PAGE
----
What if the earth had no tilt, and the axis of rotation remained perpendicular to the plane of orbit? We would have no seasons and the surface temperature at any point on the earth would be the same during both July and January. The equatorial region of our planet would be intolerably hot all year and the poles would remain fairly cold. Ice would accumulate at the poles. The weather patterns would be stationary with permanently positioned warm and cold air masses. Some areas would continually be very humid while other areas would be quite arid. Only the mid-latitudes would be comfortable for human habitation and suitable for cultivation. Only about one half of our presently farmable lands could grow crops.

What would be the effect if the earth had double the present tilt? Temperature extremes between seasons would be much more pronounced. Even the mid-latitudes would have unbearable heat in the summer and frigid cold in the winter. Most of Europe and North America would experience very prolonged darkness in the winter and very prolonged daylight in the summer. Life on most of the earth's surface would become intolerable.

The earth rotates once every 24 hours producing the interval of time called "day". If the earth rotated more slowly, we would have more extreme day and night temperatures. Other planets have "days" which are many times that of the earth, producing scorching daytime heat followed by freezing nighttime cold. The normal daily routine of plants and animals would be impossible if the earth day were much shorter than that of the present. The 24-hour day seems to be optimum, serving to evenly heat the earth (somewhat like a turkey turning on a barbecue spit).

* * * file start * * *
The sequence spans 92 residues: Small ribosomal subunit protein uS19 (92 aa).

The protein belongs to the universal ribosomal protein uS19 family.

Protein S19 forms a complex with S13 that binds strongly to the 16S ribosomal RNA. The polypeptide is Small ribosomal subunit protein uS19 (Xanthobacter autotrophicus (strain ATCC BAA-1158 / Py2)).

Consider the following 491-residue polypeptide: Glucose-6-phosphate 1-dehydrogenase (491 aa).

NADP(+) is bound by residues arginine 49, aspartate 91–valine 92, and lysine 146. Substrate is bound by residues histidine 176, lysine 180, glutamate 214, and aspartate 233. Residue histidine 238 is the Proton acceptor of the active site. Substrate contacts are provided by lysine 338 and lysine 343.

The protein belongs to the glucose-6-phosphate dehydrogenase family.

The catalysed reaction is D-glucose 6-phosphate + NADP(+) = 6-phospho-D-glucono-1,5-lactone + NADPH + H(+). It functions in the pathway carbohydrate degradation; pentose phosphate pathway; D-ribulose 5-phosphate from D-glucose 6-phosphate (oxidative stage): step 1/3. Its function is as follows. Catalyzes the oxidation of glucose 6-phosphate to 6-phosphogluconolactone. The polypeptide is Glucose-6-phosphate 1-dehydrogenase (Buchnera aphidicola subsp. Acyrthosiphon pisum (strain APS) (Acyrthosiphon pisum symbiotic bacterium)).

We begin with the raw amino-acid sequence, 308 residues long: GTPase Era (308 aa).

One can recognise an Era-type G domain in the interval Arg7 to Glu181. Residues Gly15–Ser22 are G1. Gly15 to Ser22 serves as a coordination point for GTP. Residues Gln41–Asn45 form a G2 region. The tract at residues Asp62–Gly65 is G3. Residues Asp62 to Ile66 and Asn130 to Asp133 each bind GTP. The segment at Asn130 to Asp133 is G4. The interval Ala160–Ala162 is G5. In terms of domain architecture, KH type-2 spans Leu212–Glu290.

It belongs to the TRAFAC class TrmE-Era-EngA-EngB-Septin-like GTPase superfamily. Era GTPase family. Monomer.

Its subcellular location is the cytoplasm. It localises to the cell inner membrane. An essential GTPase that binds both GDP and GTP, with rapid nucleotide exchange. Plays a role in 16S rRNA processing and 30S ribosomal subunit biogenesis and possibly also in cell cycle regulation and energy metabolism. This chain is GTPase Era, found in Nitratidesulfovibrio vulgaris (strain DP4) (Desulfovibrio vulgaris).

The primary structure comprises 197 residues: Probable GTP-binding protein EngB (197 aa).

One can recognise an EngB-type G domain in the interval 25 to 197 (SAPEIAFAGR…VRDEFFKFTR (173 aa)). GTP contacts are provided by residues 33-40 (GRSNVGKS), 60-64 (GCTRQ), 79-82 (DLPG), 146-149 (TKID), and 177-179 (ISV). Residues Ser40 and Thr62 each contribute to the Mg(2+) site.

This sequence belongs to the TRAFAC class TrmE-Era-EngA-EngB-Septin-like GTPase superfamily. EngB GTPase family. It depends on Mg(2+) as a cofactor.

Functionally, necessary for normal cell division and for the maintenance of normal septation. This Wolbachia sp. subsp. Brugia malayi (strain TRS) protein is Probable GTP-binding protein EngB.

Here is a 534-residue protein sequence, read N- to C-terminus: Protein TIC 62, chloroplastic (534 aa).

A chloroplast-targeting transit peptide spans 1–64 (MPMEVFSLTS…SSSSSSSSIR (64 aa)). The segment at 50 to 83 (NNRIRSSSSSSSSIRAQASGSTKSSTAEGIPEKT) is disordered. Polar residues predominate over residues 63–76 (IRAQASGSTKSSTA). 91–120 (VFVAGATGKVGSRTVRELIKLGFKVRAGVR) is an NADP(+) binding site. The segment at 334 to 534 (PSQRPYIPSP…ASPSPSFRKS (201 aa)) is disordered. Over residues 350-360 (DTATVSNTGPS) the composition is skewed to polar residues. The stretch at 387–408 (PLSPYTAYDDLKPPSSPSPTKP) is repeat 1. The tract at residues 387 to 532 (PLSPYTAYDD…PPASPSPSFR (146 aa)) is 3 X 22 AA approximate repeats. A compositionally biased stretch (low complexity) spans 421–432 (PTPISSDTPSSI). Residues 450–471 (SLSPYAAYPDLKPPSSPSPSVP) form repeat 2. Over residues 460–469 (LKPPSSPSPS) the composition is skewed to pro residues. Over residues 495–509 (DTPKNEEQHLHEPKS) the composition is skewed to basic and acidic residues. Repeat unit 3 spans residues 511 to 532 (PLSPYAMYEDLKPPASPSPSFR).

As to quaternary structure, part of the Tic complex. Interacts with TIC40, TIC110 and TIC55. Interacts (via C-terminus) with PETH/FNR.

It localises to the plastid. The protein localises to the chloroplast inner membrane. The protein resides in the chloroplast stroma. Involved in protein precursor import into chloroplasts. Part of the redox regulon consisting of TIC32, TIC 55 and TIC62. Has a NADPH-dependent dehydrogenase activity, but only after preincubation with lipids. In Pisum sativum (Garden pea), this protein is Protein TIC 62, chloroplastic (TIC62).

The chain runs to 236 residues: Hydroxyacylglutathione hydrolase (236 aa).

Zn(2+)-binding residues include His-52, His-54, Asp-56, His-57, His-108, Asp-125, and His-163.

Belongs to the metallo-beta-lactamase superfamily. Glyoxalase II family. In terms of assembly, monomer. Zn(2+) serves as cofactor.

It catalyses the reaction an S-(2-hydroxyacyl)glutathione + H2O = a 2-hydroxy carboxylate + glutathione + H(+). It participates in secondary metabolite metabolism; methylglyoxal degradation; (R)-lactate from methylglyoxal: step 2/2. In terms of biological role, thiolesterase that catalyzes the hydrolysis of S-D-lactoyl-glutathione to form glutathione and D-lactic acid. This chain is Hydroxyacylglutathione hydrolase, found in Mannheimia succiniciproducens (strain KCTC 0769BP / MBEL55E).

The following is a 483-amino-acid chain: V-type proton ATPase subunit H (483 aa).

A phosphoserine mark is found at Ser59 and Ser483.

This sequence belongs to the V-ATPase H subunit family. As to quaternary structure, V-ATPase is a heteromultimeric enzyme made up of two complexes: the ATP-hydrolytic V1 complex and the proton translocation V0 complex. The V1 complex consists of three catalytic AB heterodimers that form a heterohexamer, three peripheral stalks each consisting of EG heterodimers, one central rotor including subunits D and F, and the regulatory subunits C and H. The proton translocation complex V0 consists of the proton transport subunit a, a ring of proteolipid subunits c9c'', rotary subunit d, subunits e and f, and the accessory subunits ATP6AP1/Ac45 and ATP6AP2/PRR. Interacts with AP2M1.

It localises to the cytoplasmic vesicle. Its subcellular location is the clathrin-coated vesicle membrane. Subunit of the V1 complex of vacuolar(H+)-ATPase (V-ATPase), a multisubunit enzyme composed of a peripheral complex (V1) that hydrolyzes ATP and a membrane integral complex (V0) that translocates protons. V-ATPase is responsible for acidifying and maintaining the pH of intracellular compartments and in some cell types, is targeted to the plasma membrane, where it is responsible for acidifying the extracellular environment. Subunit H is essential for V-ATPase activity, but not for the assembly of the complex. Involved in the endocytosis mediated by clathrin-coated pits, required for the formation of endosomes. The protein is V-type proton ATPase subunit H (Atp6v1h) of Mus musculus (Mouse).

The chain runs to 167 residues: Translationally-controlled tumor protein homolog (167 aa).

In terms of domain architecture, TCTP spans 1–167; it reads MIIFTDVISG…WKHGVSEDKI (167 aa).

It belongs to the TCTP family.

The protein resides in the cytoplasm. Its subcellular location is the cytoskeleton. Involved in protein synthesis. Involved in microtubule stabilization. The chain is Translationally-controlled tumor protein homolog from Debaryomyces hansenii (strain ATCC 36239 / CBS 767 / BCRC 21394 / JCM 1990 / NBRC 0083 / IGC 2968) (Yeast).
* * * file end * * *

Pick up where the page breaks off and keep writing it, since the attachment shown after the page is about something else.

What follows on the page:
Thus, we could hardly improve on the present arrangement of tilt and rotation, which seems to be planned for both comfort and economy. Our present tilt causes seasons with associated fluctuations in weather, producing a maximum amount of farmable land and pleasant seasons. The present rotation of the earth helps to uniformly heat its surface and cause winds and ocean currents.


The earth's atmosphere is composed of four important gases. The most abundant gas is nitrogen (N2) which comprises about 78% of the atmosphere. Oxygen gas (O2) is the second most common ingredient, being present at 21%. Argon gas (Ar) is third at slightly less than 1%. Fourth is carbon dioxide gas (CO2), present at 0.03%.

In our study of the atmosphere we see that its gases can be divided into two main categories ¾ inert gases and reactive gases. Argon is inert and nitrogen is relatively inactive. These enter into very few chemical reactions. It is indeed fortunate that nitrogen gas does not readily combine with oxygen, otherwise, we could have an ocean full of nitric acid!

Oxygen gas is the most common reactive gas in our atmosphere. The presence of abundant oxygen is the feature which most distinguishes our atmosphere, for oxygen in more than trace amounts has not been discovered in the atmosphere of any other planet.

Unlike nitrogen gas, oxygen gas readily enters into reactions with other gases, with organic compounds, and with rocks. The present level of oxygen seems to be optimum. If we had more oxygen, combustion would occur more energetically, rocks and metals would weather faster, and life would be adversely affected. If oxygen were less abundant, respiration would be more difficult and we would have a decreased quantity of ozone gas (O3) in the upper atmosphere which shields the earth's surface from deadly ultraviolet rays.

Carbon dioxide is also a reactive gas which forms an essential part of our atmosphere. Carbon dioxide is required by plants, serves to effectively trap the sun's radiation, and mixes with water to form an acid which dissolves rocks adding an important substance called bicarbonate to the ocean. Without a continuing supply of carbon from the atmosphere, life would be impossible.